Expectations of an early cut in interest rates were fuelled after activity levels in the manufacturing sector eased last month.
The Chartered Institute of Purchasing and Supply said recent gains made by the sector were reversed in December as firms battled the effects of the credit crunch and higher costs.
The Cips purchasing managers' index fell to 52.9 last month, below the 53.6 forecast by analysts and down from the 54.3 recorded in November. A reading above 50 represents growth.
New orders also fell to a 21-month low in December, reflecting weaker domestic and foreign demand.
Economists said the weaker activity meant a further manufacturing slowdown was likely, increasing the chances that interest rates would be cut sooner rather than later.
Howard Archer, chief UK economist at Global Insight, said a 0.25 per cent reduction to 5.25 per cent could come at the forthcoming meeting of the Bank of England's Monetary Policy Committee.
He said: "The December manufacturing purchasing managers' survey indicates that the recently resilient manufacturing sector is now starting to flag in the face of serious headwinds.
"Going forward, we expect the manufacturing sector to lose further momentum as it is buffeted by the credit crunch, slowing domestic demand and elevated oil prices."
Mr Archer added: "The weaker manufacturing survey keeps open the possibility that the Bank of England could cut interest rates by a further 25 basis points to 5.25 per cent as early as next week."
The Cips prices charged index also fell from 57.5 to 55.6, being attributed to price hike delays imposed amid fewer-than-expected new orders for firms.
Manufacturing is vital to the health of the West Midlands economy, with the sector employing 338,000 people and responsible for 27 per cent of the region's economy.
Ronnie Bowker, Ernst & Young's senior partner in Birmingham, said: "The fall in the Purchasing Managers' Index in December is a sign that the robust performance of the manufacturing sector in recent months may be under threat. The full impact of the credit crunch, the weak dollar and high prices for oil and other raw materials will be making conditions increasingly challenging for businesses in the sector.
"These recent statistics will add fuel to the fire for a further rate cut in the early part of this year, which would be welcome news for the region's economy.
"A rate cut sooner rather than later would be preferable, but I am doubtful that it will come as early as next week when the MPC meet for the first time this year."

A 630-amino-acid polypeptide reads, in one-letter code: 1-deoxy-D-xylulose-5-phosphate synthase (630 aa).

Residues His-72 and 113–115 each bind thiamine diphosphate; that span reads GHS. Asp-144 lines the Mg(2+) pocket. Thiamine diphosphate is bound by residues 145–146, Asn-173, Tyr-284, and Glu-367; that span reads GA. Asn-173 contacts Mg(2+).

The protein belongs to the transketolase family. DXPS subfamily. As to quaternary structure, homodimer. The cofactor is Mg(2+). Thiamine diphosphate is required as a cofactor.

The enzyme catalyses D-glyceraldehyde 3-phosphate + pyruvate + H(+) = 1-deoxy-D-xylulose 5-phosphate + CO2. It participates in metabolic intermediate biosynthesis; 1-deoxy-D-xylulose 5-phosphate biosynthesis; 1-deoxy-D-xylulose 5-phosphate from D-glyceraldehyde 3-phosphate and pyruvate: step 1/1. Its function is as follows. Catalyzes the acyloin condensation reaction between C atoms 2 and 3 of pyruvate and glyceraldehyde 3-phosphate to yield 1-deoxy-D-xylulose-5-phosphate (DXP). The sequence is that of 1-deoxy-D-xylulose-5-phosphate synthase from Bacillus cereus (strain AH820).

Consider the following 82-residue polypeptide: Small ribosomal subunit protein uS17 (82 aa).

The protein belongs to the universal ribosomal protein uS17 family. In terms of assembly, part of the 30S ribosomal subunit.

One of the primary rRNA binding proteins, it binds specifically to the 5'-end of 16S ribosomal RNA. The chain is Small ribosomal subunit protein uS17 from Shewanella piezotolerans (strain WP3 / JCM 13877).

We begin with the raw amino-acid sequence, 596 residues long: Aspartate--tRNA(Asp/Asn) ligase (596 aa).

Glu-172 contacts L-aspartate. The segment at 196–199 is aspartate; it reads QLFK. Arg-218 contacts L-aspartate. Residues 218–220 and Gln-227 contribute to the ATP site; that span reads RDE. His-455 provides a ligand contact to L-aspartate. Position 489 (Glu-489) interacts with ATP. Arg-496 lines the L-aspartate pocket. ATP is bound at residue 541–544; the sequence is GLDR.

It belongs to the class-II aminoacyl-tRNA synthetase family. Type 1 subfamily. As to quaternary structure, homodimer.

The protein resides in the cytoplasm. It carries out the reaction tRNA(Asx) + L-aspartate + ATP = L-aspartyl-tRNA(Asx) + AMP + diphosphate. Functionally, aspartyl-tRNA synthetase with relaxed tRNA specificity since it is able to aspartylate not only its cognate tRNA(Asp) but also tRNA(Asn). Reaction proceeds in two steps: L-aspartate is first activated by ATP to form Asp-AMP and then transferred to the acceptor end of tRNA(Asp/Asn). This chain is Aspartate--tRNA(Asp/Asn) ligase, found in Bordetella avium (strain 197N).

Charlotte Ritchie, head of policy at Birmingham Chamber of Commerce, said: "In some respects, this is no surprise because growth has slowed across all sectors of the economy.
"But the figures do highlight that the credit crunch, relatively high interest rates, the strong pound and high raw material and fuel costs are beginning to hit manufacturers.
"However, our Quarterly Economic Survey has shown that confidence among manufacturers for 2008 is still high with nearly three-quarters of them expecting turnover to increase and a similar amount predicting a rise in profitability."
The Cips manufacturing index remained above the 50 mark separating growth from contraction for the 29th successive month.
It rose during November compared to October, but that has been described as "probably a blip in the downward trend".
Cips director Roy Ayliffe said many companies were fighting against lower spending and paying higher prices for commodities like fuel, metals, paper products and plastics.
He said: "Although the past year has seen an increase in new orders, demand from both the domestic and foreign markets dropped in December as firms felt the effects of recent economic uncertainty and the weakening of the US dollar.
"Companies are also continuing to battle against inflationary pressures, especially for essentials such as fuel, metals and oil.
"Despite this, some firms postponed planned price rises as a result of the weakening growth in new orders.
"On a more positive note though, employment levels have continued to rise in 2007 and December was no exception as firms added to staffing levels to meet rising production requirements."